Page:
Deficient Rainfall Triggers Fear of Drought-Like Situation in Bihar
Patna: After waking up early morning, Lakshaman Singh, a marginal farmer, looks at the skies every day, hoping that the much-sought-after rains to start paddy transplantation have arrived. But he goes to bed at night disappointed. This has been so since the last week.
Fear of drought-like situations is haunting Singh as there has been no rain so far in July. His farmland has developed cracks, and he has been struggling to keep his paddy seedlings, locally known as Dhan Bichra, healthy for transplantation. “We are worried as it is not raining. If this situation continues till July second week, we will not be able to complete paddy seedlings transplantation. Paddy transplantation is already delayed due to a long dry spell during the monsoon. It is bound to affect paddy production,” said Singh, a resident of Sane village under Barbigha block in Sheikhpura district.
Singh is not alone. Since early this month, lakhs of farmers, mostly small and marginal across Bihar, have been upset as clouds come and go without drops of rain. It is contrary to their expectation.
“We have been facing a lot of problems due to lack of water in farmland to cultivate paddy, our main crop, during the ongoing Kharif season. We have no option but to depend on the monsoon. Only heavy rains can save our paddy seedlings. We fear that our ready paddy seedlings will become dry or turn yellow if it doesn’t rain soon. We are praying to God to save our livelihood,” said Bhudeshwar Yadav, another marginal farmer, a resident of Motha village in Arwal district.
Echoing Singh and Yadav’s sentiments, Suresh Mahto, a small farmer from Rampur village under Haspura block in Aurangabad district, said if it does not rain in the next few days, it will become extremely difficult for farmers to transplant the paddy saplings of the water-intensive crop.
As per official data, the state recorded 191.3 mm of rainfall from June 1 to July 8, which was 24% less than the normal 252.2 mm of rainfall. It is not a good indication for paddy cultivation.
According to Indian Meteorological Department Centre, Patna, deficient rainfall in Sheikhpura is 62% as it has received 80 mm rainfall so far against the normal 197.7 mm.
Deficient rainfall in Arwal is 63% as it received 59.3 mm rainfall against the normal 153.4 mm, and in Aurangabad, deficient rainfall is 61% as it recorded 77.6 mm rainfall against the normal 175.3 mm.
Farmers’ fears are not without substance. Officials of the Indian Meteorological Department Centre, Patna, have ruled out rains till July 12 in the state. This is bad news for rice-growing farmers, who are fighting to keep paddy saplings alive in their small nurseries. The IMD Patna made it clear that there is little chance or possibility of rain in the next few days.
Agriculture department secretary N Sarvana Kumar said that so far, only 15-20% of the transplantation of paddy saplings has been completed. The agriculture department has targeted 35.14 lakh hectares for paddy cultivation this year.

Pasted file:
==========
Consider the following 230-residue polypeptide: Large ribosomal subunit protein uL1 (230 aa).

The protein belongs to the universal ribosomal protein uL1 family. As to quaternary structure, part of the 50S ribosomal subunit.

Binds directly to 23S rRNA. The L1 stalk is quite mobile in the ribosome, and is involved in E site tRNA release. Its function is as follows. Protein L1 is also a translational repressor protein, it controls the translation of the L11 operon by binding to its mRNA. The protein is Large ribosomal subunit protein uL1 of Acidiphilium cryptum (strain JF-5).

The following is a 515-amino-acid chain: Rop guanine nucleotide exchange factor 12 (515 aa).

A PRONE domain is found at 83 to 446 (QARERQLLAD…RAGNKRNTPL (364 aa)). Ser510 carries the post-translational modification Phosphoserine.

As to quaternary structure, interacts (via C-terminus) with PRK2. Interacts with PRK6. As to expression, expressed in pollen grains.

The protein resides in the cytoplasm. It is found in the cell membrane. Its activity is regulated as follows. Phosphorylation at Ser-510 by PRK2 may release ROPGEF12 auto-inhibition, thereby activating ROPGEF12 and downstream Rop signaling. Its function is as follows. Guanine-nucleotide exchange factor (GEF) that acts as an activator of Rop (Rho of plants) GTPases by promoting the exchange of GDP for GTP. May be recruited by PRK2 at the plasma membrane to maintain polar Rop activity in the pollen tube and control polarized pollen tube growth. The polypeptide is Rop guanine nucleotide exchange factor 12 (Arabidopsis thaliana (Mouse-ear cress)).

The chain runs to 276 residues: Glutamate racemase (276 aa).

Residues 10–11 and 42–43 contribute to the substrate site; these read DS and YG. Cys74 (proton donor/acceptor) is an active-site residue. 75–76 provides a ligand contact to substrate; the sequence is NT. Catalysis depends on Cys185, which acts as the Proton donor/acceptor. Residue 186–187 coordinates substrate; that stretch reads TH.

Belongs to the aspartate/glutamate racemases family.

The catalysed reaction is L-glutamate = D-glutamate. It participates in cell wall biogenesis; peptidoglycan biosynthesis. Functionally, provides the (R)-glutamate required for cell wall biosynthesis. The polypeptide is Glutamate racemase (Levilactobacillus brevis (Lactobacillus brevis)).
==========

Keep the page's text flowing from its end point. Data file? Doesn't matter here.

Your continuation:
Agriculture scientist Gulab Singh said that June-end to July 10 to 15 is the best time for paddy transplantation, but farmers are facing a big problem due to poor monsoon.
For those farmers, a small number, who have transplanted paddy saplings in their farmland with the help of diesel pumps or electric pumps, a big challenge is to save them from heat stress in view of deficit rainfall so far.
Contrary to the last month’s IMD forecast of a near-normal monsoon this year, Bihar has so far recorded a rain deficit of nearly 24 per cent so far. It has triggered fears of a drought-like situation among farmers who have faced a similar scenario several times in the last two decades.
To date, deficient rainfall of 20-59% in 30 of the state’s 38 districts, and five districts recorded deficient rainfall of over 60%. This has affected paddy sowing, seedlings and transplantation.
Farmers were hopeful of a normal monsoon, like in 2021 and 2020 when Bihar received surplus rainfall in June-July and paddy output increased.
Dr Abdus Sattar, a climate change expert at Rajendra Prasad Central Agricultural University at Pusa in Samastipur district, said that a long dry spell during monsoon is bad for the paddy crop. Rising heat conditions during monsoon and poor rains may be a result of climate change. This is evident as temperature rise leads to erratic rainfall and uncertainty during the monsoon.
Taking a serious note of the poor monsoon to date, Chief Minister Nitish Kumar held a meeting to review the situation on Friday. Kumar directed officials to do all necessary preparations to provide help to farmers facing deficient rainfall.
The state Agriculture Department has already alerted the districts and asked the officials concerned to prepare for the cultivation of optional crops that require less water.
Monsoon normally hits the state between June 12 and 14. But a poor monsoon till the end of June has triggered fears of deficit rainfall again, which could result in a drought-like situation in the state.
An estimated two-thirds of Bihar’s 12 crore population and nearly two-thirds of all agricultural activity are dependent on agriculture.
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